As I sit here writing this, I am supposed to be packing, cleaning and getting ready to hit the road in two days. We are going out of town for the Homesteaders Of America Conference in Virginia this weekend. Instead of packing and getting last minute chores done, I sit here thinking about all the things I need to do, but I am obviously not doing. But all of this did get me thinking, brand new homesteaders are probably trying to figure out the logistics of traveling when you homestead.
When most people travel, they have to find someone to watch their dogs, cats, maybe a snake or lizard. Usually, it is not a big deal. But when you have gardens that need to be harvested, animals that need to be fed and watered, medications to be given, sometimes finding someone is extremely difficult.
Traveling When You Homestead
I’m not going to lie, traveling when you homestead can be a logistical nightmare. It’s not as easy as it was pre homestead. But your days of traveling aren’t over, they just look a little different now. Some homesteaders rarely leave their property. Others will only travel a certain distance away. Still others will globe trot in the winter. There is no right or wrong answer to traveling.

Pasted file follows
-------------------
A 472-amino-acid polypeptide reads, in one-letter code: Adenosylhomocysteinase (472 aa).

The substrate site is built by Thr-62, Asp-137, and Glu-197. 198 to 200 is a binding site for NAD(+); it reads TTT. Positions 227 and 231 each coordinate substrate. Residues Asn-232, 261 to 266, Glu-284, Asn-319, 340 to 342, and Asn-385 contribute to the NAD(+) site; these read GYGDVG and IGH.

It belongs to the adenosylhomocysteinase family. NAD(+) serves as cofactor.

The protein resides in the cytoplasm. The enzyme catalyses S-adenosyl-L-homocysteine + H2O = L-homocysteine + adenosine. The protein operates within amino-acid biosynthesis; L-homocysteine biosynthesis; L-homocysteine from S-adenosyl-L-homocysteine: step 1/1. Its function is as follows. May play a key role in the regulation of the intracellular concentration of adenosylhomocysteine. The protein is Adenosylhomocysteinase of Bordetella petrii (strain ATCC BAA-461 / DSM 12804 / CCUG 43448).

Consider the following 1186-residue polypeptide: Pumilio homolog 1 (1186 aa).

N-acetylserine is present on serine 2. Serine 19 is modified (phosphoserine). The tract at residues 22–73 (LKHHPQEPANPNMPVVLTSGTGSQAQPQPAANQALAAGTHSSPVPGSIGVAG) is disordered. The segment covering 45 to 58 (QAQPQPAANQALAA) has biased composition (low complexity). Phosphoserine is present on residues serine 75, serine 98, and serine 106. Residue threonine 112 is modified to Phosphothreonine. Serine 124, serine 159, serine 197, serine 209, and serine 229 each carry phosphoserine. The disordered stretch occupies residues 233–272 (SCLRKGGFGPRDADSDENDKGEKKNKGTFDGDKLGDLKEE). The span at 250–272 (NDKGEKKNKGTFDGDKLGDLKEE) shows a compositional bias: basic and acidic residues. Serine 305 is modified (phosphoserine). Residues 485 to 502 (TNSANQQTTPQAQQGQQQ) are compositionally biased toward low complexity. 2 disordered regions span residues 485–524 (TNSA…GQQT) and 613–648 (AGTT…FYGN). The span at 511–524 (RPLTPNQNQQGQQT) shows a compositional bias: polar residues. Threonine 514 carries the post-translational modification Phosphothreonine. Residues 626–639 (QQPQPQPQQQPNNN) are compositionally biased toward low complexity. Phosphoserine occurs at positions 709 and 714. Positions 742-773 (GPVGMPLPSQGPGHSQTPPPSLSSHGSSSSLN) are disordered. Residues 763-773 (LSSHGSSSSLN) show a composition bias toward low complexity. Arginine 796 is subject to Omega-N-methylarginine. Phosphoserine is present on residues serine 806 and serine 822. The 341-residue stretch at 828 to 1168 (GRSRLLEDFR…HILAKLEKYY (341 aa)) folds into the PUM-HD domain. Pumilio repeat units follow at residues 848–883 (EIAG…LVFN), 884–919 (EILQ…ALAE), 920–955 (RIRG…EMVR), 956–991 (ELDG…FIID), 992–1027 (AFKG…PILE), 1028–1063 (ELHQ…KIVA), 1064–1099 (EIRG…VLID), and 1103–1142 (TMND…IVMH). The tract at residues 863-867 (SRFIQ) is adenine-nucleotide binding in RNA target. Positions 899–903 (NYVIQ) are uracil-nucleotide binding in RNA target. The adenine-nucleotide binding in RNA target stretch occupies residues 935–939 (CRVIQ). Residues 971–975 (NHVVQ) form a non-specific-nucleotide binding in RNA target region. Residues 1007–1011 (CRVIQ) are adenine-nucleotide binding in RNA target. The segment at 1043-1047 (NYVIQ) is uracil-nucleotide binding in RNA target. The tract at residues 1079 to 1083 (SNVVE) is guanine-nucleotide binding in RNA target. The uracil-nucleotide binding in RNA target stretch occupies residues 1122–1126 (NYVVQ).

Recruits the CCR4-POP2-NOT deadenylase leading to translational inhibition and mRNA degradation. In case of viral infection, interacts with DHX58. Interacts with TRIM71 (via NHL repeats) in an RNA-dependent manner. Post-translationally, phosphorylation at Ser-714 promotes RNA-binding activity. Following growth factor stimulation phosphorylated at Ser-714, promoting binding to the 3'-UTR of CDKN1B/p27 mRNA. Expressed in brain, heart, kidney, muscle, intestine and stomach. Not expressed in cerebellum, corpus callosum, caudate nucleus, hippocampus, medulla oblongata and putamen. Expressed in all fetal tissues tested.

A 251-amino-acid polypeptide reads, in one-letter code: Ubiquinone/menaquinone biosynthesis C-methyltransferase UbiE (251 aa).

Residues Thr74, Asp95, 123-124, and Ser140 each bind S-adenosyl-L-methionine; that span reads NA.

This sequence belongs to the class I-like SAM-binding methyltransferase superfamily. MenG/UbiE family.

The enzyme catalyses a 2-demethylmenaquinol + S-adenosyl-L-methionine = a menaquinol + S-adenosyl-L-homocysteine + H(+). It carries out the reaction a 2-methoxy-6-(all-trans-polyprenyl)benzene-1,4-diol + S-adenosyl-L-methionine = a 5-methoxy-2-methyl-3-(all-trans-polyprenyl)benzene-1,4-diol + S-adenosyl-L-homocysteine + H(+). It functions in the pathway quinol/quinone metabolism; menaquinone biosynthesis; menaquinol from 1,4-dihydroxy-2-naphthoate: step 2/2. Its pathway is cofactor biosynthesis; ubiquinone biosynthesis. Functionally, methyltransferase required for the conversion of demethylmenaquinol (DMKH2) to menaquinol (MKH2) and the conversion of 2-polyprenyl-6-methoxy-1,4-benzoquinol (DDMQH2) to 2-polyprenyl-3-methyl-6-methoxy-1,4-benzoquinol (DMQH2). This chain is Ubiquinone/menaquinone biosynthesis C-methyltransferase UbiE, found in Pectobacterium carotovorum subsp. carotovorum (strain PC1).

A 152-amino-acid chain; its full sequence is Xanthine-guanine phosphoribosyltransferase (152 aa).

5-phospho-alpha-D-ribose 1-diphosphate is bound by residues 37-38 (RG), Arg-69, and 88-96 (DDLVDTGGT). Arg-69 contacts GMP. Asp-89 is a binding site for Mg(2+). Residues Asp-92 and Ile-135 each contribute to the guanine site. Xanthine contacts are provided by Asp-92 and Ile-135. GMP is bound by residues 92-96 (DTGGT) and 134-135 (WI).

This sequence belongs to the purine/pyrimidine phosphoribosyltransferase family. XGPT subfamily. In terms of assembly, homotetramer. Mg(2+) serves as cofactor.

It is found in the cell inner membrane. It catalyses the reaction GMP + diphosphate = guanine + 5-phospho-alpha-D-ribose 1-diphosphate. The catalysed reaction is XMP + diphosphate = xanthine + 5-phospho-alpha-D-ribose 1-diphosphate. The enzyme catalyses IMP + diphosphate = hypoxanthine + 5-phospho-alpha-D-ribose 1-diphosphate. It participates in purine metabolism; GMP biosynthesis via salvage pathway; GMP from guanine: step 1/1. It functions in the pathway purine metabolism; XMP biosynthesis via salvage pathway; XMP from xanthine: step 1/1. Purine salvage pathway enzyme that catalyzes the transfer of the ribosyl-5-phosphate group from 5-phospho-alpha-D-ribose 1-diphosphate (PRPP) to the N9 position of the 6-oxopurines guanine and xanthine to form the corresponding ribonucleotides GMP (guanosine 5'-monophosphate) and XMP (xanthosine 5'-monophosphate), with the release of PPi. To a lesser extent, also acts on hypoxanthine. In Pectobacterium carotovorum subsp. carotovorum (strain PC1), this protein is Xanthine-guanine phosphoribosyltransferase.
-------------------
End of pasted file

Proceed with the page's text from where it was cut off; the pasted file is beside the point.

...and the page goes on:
Pre-homestead, we just needed to find someone that could either stay at the house with our four dogs, two cats and three bearded dragons or at least let dogs out to go to the bathroom and feed them. Heading out for a quick overnight or weekend trip was as simple as calling one of Jared’s buddies from the fire department to have them do a drive by the house and let the dogs out.
Post- homestead? There’s a lot more.
The first time we went out of town, we went to Yellowstone for a week. One of my friends from work was willing to stay the week and hang out with everyone. She had a crash course in goats and we prefilled their foods, medications and anything else we could to make her life easier. She did fantastic and I am extremely grateful for her.
The second trip is to Virginia for the conference. We were lucky that our neighbor is willing to help us out since he will be home all weekend. But how do you travel when you are knee deep in kidding season, or canning season?
Below is how I get prepared to leave the homestead for a few days.
Getting A Farm Sitter
The first thing to do is to line up your farm sitter for your trip. If you’ve got friends or family that is willing to help out, all the better. But if not, check with your local 4-H or FFA. There are a ton of kids that are well versed in farming and would love to make some money. You could also get in touch with your local feed store and see if they know of anyone that would be willing to come out and help.
There are a ton of people out there that are willing to help out if the pay is right. There is no set rate for this, either. Some people who only have a few chickens and need someone to harvest the garden is going to charge less than someone you load chores on.
Have your farm sitter come out to the farm to go over everything with you. I leave a typed list of all the things that need to be done in order of animals. So goats have their own list, dogs, chickens, etc.